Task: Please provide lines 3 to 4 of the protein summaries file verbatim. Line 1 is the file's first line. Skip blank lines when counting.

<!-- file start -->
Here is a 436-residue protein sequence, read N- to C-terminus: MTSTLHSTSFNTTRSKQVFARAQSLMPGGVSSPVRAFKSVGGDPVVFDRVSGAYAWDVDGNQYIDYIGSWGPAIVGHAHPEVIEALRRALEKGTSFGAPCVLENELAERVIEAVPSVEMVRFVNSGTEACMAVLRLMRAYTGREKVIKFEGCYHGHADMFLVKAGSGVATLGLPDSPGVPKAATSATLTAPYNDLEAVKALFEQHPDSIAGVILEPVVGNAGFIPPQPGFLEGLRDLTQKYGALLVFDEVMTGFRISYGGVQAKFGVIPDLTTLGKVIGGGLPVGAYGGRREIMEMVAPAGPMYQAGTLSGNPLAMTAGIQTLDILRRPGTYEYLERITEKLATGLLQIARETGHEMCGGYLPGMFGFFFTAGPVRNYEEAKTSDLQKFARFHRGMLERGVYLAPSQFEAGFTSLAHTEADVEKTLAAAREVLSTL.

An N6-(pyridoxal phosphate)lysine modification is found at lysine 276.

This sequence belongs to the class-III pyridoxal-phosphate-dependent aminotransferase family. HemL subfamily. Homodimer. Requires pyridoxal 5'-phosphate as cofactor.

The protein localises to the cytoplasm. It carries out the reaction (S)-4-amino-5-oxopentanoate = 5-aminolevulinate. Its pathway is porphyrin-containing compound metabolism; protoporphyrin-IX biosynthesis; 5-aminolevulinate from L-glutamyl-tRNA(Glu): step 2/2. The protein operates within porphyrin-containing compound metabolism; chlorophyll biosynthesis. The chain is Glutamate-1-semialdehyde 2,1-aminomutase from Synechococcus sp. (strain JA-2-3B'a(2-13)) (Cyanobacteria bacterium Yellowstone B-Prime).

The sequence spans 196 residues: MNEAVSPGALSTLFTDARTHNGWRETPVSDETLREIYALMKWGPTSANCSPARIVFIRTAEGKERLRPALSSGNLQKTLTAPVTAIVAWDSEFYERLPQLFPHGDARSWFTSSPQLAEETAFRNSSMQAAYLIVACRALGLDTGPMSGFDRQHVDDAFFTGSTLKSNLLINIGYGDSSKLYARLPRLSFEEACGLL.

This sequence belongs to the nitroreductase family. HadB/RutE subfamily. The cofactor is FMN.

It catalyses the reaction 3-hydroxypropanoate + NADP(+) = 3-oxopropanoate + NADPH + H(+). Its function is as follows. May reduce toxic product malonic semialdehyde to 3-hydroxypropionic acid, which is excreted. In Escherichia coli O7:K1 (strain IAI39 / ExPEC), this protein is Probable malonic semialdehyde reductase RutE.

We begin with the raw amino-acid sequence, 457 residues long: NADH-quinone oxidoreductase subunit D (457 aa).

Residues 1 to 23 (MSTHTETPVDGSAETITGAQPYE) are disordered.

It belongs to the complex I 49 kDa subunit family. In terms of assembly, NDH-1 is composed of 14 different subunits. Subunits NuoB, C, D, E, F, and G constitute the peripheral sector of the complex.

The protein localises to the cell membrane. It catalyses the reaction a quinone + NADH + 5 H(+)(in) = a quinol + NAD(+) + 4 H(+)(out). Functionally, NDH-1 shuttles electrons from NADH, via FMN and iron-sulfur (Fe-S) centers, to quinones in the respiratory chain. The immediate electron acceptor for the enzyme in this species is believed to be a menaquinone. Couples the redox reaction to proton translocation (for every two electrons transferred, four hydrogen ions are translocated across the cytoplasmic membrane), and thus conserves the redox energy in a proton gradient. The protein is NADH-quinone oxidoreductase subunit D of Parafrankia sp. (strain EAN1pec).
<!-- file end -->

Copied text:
This sequence belongs to the class-III pyridoxal-phosphate-dependent aminotransferase family. HemL subfamily. Homodimer. Requires pyridoxal 5'-phosphate as cofactor.

The protein localises to the cytoplasm. It carries out the reaction (S)-4-amino-5-oxopentanoate = 5-aminolevulinate. Its pathway is porphyrin-containing compound metabolism; protoporphyrin-IX biosynthesis; 5-aminolevulinate from L-glutamyl-tRNA(Glu): step 2/2. The protein operates within porphyrin-containing compound metabolism; chlorophyll biosynthesis. The chain is Glutamate-1-semialdehyde 2,1-aminomutase from Synechococcus sp. (strain JA-2-3B'a(2-13)) (Cyanobacteria bacterium Yellowstone B-Prime).